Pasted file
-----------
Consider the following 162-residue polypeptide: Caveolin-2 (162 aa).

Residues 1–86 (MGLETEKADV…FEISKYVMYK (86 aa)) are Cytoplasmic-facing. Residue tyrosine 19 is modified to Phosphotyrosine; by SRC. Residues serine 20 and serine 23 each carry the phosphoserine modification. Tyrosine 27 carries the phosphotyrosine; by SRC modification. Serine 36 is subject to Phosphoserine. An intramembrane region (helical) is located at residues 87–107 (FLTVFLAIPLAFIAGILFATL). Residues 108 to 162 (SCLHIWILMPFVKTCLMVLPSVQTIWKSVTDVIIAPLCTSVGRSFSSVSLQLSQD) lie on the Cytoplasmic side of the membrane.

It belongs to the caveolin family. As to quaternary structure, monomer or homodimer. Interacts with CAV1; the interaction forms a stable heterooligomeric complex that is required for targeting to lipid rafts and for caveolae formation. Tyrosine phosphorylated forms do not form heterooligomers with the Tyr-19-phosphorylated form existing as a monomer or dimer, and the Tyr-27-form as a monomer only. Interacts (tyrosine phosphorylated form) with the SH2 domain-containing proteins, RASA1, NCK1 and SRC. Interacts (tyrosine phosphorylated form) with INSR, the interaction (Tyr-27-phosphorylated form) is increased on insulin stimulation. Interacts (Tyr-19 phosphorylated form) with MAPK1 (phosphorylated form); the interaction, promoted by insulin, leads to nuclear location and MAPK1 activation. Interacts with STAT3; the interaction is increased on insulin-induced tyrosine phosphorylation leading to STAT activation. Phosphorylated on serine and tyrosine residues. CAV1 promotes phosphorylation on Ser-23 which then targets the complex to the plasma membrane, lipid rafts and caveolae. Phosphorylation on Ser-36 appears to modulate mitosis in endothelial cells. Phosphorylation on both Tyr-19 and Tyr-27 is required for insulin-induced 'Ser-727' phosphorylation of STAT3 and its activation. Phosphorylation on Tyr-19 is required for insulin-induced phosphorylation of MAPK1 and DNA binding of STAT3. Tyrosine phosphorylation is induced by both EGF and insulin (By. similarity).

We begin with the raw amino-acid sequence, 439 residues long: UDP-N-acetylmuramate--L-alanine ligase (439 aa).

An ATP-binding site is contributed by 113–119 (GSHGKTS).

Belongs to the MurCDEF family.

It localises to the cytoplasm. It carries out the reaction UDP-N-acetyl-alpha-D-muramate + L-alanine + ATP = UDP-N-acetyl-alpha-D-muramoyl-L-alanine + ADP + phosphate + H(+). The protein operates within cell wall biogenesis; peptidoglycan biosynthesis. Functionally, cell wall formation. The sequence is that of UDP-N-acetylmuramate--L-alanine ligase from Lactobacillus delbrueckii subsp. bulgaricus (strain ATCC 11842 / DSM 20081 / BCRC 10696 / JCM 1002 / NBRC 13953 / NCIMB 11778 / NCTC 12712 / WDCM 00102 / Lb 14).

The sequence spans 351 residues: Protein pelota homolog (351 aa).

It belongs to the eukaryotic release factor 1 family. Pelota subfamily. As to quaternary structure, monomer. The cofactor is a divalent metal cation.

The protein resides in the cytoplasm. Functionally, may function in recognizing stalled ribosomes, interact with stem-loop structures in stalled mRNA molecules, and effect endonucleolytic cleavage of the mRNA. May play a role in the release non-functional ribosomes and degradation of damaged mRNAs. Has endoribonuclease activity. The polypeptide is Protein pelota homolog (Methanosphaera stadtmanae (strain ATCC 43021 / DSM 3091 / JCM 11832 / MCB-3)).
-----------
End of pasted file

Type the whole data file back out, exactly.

Consider the following 162-residue polypeptide: Caveolin-2 (162 aa).

Residues 1–86 (MGLETEKADV…FEISKYVMYK (86 aa)) are Cytoplasmic-facing. Residue tyrosine 19 is modified to Phosphotyrosine; by SRC. Residues serine 20 and serine 23 each carry the phosphoserine modification. Tyrosine 27 carries the phosphotyrosine; by SRC modification. Serine 36 is subject to Phosphoserine. An intramembrane region (helical) is located at residues 87–107 (FLTVFLAIPLAFIAGILFATL). Residues 108 to 162 (SCLHIWILMPFVKTCLMVLPSVQTIWKSVTDVIIAPLCTSVGRSFSSVSLQLSQD) lie on the Cytoplasmic side of the membrane.

It belongs to the caveolin family. As to quaternary structure, monomer or homodimer. Interacts with CAV1; the interaction forms a stable heterooligomeric complex that is required for targeting to lipid rafts and for caveolae formation. Tyrosine phosphorylated forms do not form heterooligomers with the Tyr-19-phosphorylated form existing as a monomer or dimer, and the Tyr-27-form as a monomer only. Interacts (tyrosine phosphorylated form) with the SH2 domain-containing proteins, RASA1, NCK1 and SRC. Interacts (tyrosine phosphorylated form) with INSR, the interaction (Tyr-27-phosphorylated form) is increased on insulin stimulation. Interacts (Tyr-19 phosphorylated form) with MAPK1 (phosphorylated form); the interaction, promoted by insulin, leads to nuclear location and MAPK1 activation. Interacts with STAT3; the interaction is increased on insulin-induced tyrosine phosphorylation leading to STAT activation. Phosphorylated on serine and tyrosine residues. CAV1 promotes phosphorylation on Ser-23 which then targets the complex to the plasma membrane, lipid rafts and caveolae. Phosphorylation on Ser-36 appears to modulate mitosis in endothelial cells. Phosphorylation on both Tyr-19 and Tyr-27 is required for insulin-induced 'Ser-727' phosphorylation of STAT3 and its activation. Phosphorylation on Tyr-19 is required for insulin-induced phosphorylation of MAPK1 and DNA binding of STAT3. Tyrosine phosphorylation is induced by both EGF and insulin (By. similarity).

We begin with the raw amino-acid sequence, 439 residues long: UDP-N-acetylmuramate--L-alanine ligase (439 aa).

An ATP-binding site is contributed by 113–119 (GSHGKTS).

Belongs to the MurCDEF family.

It localises to the cytoplasm. It carries out the reaction UDP-N-acetyl-alpha-D-muramate + L-alanine + ATP = UDP-N-acetyl-alpha-D-muramoyl-L-alanine + ADP + phosphate + H(+). The protein operates within cell wall biogenesis; peptidoglycan biosynthesis. Functionally, cell wall formation. The sequence is that of UDP-N-acetylmuramate--L-alanine ligase from Lactobacillus delbrueckii subsp. bulgaricus (strain ATCC 11842 / DSM 20081 / BCRC 10696 / JCM 1002 / NBRC 13953 / NCIMB 11778 / NCTC 12712 / WDCM 00102 / Lb 14).

The sequence spans 351 residues: Protein pelota homolog (351 aa).

It belongs to the eukaryotic release factor 1 family. Pelota subfamily. As to quaternary structure, monomer. The cofactor is a divalent metal cation.

The protein resides in the cytoplasm. Functionally, may function in recognizing stalled ribosomes, interact with stem-loop structures in stalled mRNA molecules, and effect endonucleolytic cleavage of the mRNA. May play a role in the release non-functional ribosomes and degradation of damaged mRNAs. Has endoribonuclease activity. The polypeptide is Protein pelota homolog (Methanosphaera stadtmanae (strain ATCC 43021 / DSM 3091 / JCM 11832 / MCB-3)).